“Dogs are wise. They crawl away into a quiet corner and lick their wounds and do not rejoin the world until they are whole once more.” (Agatha Christie, Death on the Nile). Like I said in my previous blog about me being able to speak and tech-know, I go into hideout by joining my robot dog friend Robby in the hyperloop. By now everyone should know how loyal we dog are to our human masters. “The world would be a nicer place if everyone had the ability to love as unconditionally as a dog.” (M.K. Clinton, The Returns).
The hyperloop place is cluttered with all sorts of machines and being a miniature dog I can slip in without being noticed. It is three in the morning and everyone is sound asleep. They do not keep a dog but there is a tiny pet entrance at the back kitchen for a cat. Yes, there is a cat there. Her name is Meanie (aka Goliath) the Plop. The drone carries me over the wall smoothly. As I approach the cat entrance I can smell the Plop. But I am not afraid. “What counts is not necessarily the size of the dog in the fight; it’s the size of the fight in the dog.” Dwight D. Eisenhower (34th President of the United States). Like my master, I am oozing oily quotes/misquotes from every pore and oil myself to the floor. (My Fair Lady) My master has done a good job daily drumming them into his and my head through repetitions during meal time.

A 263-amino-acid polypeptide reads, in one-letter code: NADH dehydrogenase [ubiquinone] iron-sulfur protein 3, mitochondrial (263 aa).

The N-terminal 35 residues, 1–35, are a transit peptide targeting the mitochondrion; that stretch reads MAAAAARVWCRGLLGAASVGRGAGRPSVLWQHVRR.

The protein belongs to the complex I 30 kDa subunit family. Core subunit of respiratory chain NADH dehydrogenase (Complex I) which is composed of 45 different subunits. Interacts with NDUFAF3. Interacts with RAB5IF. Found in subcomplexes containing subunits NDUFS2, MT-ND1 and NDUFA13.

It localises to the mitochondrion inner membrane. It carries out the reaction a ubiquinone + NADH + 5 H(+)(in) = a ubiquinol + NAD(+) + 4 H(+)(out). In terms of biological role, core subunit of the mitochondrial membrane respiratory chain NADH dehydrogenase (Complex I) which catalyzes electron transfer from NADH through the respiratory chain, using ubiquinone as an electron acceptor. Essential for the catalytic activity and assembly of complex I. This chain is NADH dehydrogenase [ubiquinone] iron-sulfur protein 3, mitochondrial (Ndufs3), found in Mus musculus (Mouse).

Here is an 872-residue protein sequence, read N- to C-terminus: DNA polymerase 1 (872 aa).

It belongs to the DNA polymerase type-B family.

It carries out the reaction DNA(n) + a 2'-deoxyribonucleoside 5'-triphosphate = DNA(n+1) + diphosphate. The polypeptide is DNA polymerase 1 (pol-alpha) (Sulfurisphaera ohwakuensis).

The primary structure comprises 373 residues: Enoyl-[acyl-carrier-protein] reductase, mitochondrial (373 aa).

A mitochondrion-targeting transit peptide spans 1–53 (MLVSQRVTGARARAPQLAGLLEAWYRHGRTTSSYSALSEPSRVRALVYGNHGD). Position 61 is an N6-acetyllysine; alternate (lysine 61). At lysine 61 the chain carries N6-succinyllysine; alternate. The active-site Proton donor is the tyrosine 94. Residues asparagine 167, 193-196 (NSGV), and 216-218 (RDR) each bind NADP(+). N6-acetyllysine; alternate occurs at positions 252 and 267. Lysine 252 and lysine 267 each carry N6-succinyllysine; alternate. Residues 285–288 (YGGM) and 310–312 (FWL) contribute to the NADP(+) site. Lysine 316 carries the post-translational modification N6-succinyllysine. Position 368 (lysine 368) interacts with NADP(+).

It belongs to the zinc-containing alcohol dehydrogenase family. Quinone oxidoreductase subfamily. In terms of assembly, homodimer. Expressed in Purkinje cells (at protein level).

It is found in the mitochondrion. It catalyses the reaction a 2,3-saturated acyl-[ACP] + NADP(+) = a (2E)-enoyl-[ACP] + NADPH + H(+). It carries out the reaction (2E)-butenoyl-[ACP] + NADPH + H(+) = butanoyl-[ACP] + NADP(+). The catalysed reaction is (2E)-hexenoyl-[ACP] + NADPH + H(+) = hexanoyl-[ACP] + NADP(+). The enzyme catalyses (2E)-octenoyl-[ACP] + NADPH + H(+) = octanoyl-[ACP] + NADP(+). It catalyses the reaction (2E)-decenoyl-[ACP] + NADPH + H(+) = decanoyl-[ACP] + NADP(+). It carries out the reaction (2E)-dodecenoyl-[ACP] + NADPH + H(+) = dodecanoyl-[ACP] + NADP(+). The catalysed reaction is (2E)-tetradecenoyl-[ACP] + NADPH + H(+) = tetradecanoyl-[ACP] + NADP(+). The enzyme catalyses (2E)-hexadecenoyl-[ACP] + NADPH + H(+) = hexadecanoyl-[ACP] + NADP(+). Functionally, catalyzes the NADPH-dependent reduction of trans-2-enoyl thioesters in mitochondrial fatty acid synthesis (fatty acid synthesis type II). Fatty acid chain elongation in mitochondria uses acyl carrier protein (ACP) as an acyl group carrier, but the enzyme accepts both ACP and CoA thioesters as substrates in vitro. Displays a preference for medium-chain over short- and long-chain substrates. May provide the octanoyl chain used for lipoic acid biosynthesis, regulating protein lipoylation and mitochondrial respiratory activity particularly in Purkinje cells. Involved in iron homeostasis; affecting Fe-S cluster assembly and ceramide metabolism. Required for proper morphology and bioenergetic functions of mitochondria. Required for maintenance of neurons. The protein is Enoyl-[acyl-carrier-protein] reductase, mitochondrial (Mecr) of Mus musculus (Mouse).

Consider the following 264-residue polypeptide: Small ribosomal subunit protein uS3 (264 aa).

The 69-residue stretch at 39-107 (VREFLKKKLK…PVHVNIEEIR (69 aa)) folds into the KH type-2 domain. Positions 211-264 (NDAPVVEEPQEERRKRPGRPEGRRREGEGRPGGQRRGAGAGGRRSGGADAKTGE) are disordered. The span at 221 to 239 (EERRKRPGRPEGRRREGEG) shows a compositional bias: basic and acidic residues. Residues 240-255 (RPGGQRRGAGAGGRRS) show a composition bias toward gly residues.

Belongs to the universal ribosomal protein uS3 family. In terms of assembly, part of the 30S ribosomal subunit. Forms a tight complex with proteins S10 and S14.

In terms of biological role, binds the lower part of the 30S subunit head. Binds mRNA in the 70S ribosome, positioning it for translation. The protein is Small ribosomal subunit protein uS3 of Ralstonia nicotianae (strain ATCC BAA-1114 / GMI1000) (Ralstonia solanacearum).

I enter the house without a sound. But the Plop seems waiting for me. “What have we here? Haha a miserable intruder!” She hisses. She is huge for a cat. Sleek and huge. Grossly overweight. “My, a miniature dog! What is that on your back? Hand it over!” Her size is colossal. She stands up and arches her back, opening her menacing mouth, sticking out a blood red tongue. Her claws are long and sharp. Shifting into a war pose she blocks my way. What else can an otherwise peace loving decent dog do in this situation?
I won’t describe the Dronesville brave (dog) and the Goliath Plop of a cat fight scene. it is not pretty. Losing is not my game so eventually I signal my companion brave (drone) to land on her head. She is shocked beyond words. The crash landing of the drone knocks her out. By then Robby has appeared and leads us two braves (dog and drone) through a dark tunnel to his hideout. I spend the rest of the night and many nights thereafter licking my wounds. I shall not rejoin my master until I am whole again.
I must admit I do plop myself down on the hard tiled floor and sulk for sometime. Then I cheer up. Robby the robot dog seems trustworthy. He is good in finding food too (for me of course). The drone is my assurance. He is like a security blanket a toddler must carry around. I need his mobility and later communication with my master who probably will be frantic when he discovers that I am missing. Hahaha, my turn to laugh and congratulate myself for my ingenious scheme to help my master, despite the Plop’s nasty interval. My human master will be proud of me. Tomorrow will be a brighter day! (Misquoting Gone with the Wind). (To be continued)